Why former OpenAI employees warn of the danger of artificial intelligence despite the risk of losing their millions

Why former OpenAI employees warn of the danger of artificial intelligence despite the risk of losing their millions


Workers from the company that created ChatGPT denounce in a letter that they are forced to sign contracts where they cannot criticize the company after their departure if they do not want to lose their money


A group of former employees and anonymous OpenAI workers have published a letter to warn about how the company prioritizes commercial incentives over the dangers of developing increasingly advanced AI systems. The signatories regret the internal culture of secrecy and how the company forces them to sign contracts where they cannot criticize OpenAI after their departure if they do not want to lose their money.

In the letter, signed by five former employees and six “anonymous” OpenAI workers, they ask that the company withdraw these contracts and open internal complaint channels in the event of dangerous advances. “My wife and I thought about it a lot and decided that my freedom to express myself in the future was more important than [de OpenAI] actions,” Daniel Kokotajlo, who left his position at the department in April, wrote on X [antes Twitter] of Governance of OpenAI, and who told the New York Times that the value of his shares was around 1.6 million euros.


“The world is not prepared and we are not prepared,” Kokotajlo wrote in his farewell email. “And I am concerned that we have rushed forward without any concern and without rationalizing our actions,” he added. Another signatory, William Saunders, told Time magazine that his money was at risk by speaking publicly: “By talking to you, I could lose the opportunity to access stocks worth millions of dollars. But I think it's more important to have a public dialogue about what's happening in these AI companies.”

This letter is not the first about the dangers of AI in its unbridled race toward “artificial general intelligence” (AGI), industry slang for when machines gain the ability to think and decide like a human. In March 2023 , thousands of experts asked to pause their progress ; in May of last year another 350 signed a 22-word manifesto asking to “mitigate the risk of extinction.” In between, Sam Altman himself, co-founder of OpenAI, went to Congress to say that “everything can go very wrong” and Geoffrey Hinton, one of the godfathers of AI, left Google to freely warn about the threatening future.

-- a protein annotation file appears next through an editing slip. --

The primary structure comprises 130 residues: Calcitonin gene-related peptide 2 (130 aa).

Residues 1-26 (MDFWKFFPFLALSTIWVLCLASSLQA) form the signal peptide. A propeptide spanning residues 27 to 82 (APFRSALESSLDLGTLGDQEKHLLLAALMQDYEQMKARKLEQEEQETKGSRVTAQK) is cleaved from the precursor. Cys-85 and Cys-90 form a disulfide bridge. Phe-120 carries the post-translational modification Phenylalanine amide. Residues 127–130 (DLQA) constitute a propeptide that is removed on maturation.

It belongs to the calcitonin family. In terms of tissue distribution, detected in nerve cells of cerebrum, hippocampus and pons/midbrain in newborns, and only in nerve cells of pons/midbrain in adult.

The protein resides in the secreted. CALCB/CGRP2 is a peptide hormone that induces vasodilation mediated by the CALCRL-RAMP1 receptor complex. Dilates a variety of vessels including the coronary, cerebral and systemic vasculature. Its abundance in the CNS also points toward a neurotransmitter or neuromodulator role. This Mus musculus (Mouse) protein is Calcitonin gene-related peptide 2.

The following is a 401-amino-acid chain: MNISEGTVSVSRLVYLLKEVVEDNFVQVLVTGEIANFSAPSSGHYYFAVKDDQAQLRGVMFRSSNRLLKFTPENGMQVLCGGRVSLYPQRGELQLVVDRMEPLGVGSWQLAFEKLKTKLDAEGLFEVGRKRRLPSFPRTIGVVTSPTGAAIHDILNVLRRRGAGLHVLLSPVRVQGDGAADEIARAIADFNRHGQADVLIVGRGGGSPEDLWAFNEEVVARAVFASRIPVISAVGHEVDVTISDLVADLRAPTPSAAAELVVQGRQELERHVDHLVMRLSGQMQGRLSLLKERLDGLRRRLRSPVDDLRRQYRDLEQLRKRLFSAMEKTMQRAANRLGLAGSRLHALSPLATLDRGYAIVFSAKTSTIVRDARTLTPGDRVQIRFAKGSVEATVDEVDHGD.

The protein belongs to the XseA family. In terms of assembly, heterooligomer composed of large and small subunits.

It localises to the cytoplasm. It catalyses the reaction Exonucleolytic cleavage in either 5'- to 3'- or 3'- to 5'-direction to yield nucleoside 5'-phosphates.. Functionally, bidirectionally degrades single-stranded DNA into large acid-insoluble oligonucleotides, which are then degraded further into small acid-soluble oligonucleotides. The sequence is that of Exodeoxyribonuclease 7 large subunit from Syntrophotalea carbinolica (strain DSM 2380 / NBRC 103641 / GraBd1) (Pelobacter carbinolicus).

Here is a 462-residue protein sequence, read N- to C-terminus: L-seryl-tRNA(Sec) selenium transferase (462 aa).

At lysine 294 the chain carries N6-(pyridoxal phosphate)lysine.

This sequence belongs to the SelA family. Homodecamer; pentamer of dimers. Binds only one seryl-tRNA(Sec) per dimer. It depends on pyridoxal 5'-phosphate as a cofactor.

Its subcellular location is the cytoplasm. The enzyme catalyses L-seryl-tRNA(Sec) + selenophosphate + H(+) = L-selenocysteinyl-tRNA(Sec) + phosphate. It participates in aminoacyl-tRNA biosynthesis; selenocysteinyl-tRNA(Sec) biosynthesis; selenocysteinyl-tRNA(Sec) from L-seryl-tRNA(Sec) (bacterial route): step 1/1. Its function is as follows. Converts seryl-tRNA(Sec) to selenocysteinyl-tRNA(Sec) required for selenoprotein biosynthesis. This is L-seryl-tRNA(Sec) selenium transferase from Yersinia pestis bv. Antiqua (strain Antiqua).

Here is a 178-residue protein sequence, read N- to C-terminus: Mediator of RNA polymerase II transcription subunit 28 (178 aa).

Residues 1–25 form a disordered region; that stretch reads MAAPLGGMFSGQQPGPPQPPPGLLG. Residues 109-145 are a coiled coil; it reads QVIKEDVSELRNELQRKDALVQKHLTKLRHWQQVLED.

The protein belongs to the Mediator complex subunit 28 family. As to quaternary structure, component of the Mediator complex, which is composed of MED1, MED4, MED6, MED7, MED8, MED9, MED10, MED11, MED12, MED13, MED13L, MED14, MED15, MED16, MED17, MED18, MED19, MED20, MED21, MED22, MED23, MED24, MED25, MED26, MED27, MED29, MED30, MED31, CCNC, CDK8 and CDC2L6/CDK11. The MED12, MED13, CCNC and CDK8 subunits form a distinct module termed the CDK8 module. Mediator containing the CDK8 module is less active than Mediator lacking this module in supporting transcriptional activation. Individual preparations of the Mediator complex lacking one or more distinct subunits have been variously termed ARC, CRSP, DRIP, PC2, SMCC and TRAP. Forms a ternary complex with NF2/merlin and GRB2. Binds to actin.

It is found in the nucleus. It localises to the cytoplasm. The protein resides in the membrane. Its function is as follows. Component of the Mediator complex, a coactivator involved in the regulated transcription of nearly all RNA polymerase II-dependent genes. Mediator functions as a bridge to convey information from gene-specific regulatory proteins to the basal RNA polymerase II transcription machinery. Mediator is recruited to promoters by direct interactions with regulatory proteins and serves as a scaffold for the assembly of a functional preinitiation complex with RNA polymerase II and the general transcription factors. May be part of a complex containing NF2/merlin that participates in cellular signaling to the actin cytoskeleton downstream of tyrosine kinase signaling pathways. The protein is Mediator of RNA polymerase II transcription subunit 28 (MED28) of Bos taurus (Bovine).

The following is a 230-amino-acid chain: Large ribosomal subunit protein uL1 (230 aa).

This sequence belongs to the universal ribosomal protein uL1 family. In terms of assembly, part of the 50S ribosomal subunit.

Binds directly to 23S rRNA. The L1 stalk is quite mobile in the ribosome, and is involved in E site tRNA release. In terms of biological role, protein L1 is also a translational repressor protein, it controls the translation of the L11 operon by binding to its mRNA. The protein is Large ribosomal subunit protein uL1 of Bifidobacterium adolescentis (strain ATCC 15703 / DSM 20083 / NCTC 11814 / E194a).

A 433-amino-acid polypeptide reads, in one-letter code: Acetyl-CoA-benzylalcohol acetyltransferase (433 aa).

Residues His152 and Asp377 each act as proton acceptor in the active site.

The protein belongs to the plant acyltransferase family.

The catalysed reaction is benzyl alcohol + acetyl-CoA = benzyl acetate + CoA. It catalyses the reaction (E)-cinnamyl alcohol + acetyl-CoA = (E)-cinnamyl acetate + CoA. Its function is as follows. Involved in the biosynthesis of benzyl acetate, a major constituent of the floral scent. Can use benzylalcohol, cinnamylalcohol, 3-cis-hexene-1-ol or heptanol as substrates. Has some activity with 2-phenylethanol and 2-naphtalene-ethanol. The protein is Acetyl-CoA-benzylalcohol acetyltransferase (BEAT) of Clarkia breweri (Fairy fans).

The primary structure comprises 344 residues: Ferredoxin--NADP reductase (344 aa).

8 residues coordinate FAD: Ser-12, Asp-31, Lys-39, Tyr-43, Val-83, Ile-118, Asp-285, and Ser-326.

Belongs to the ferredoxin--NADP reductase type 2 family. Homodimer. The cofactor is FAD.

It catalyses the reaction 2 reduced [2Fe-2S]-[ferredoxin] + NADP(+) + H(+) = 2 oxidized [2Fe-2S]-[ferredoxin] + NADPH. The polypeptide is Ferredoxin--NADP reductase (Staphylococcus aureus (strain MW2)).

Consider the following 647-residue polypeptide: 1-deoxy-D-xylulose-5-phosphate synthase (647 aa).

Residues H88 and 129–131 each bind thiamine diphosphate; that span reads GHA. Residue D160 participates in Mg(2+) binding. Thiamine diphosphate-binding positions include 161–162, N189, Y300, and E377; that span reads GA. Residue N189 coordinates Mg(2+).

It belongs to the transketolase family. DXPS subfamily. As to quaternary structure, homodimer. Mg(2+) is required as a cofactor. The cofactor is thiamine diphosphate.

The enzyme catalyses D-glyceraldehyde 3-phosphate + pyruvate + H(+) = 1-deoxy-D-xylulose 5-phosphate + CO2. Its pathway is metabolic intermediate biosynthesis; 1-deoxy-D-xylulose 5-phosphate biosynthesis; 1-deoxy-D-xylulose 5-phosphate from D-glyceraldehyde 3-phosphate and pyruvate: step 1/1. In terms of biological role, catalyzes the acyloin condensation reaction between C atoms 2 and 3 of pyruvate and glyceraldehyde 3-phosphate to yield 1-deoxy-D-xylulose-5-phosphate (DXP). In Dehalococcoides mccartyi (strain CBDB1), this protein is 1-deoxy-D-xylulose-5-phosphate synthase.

Hinton also supports this new letter from OpenAI employees, along with Yoshua Bengio, another of the winners of the Turing award, the “Nobel of Computer Science” for his achievements with AI. Other signatories to the letter, titled “Right to warn about advanced AI,” are a former employee and a current employee of Google Deep Mind.

Right to warn from within

This new card is slightly different. The main complaint is no longer the hypothetical danger of general AI, but rather the uncontrolled and uncontrolled advance of companies by prioritizing the commercial race over security. Unlike what has happened at Meta and other companies, former OpenAI employees fear that protections such as possible “deep throats” are insufficient because they do not report anything “illegal”, since the risks “that concern us have not yet been regulated.” ”, they write in the letter.

This movement does not occur in a vacuum. In mid-May, Ilya Sutskever, co-founder of OpenAI and one of the instigators of the November revolt against Sam Altman, left the company, accompanied by Jan Leike, who wrote in X that OpenAI “is taking on an enormous responsibility on behalf of the entire humanity” and that prioritizes the creation of “eye-catching products.” That same week, OpenAI had announced the new ChatGPT-4o, capable of chatting in real time and which generated controversy with actress Scarlett Johansson. A former member of the board of directors also revealed how Altman had hidden news as basic as the launch of ChatGPT in November 2022 from them.


All this controversy continues to occur over supposed futures that no one knows if or how they will occur. The fears center on the appearance of uncontrolled machines that take control and stop following human orders. The task of ensuring that machines do not become autonomous is called “alignment”, which comes from “aligning” their interests with humans. It is a technical job linked to the security of these systems and whose team at OpenAI has disbanded.

This week the details of the departure of one of the members of that team, the young man of German origin Leopold Aschenbrenner, graduated at the age of 19 with the best grade from Columbia University, according to his LinkedIn, were known. Aschenbrenner confirmed in a nearly 5-hour podcast that he had been fired over a “leak”: “I wrote a brainstorming document on preparations, security, and safeguards needed on the path to mainstream AI. I shared it with three external researchers. That was the leak,” Aschenbrenner explained. On another occasion he shared another document with two members of the previous council. In that case he received a warning from human resources.


Also this week Aschenbrunner published a 165-page pdf document with five essays where he analyzes the “next decade” and explains why everything is more dangerous than we believe from the outside. His message went viral and sparked a new round of speculation about the hypothetical danger of future versions of AI. Following his departure from OpenAI, he will head an investment fund focused on general AI projects.

Jordi Pérez Colomé


Published in the newspaper El Pais of Spain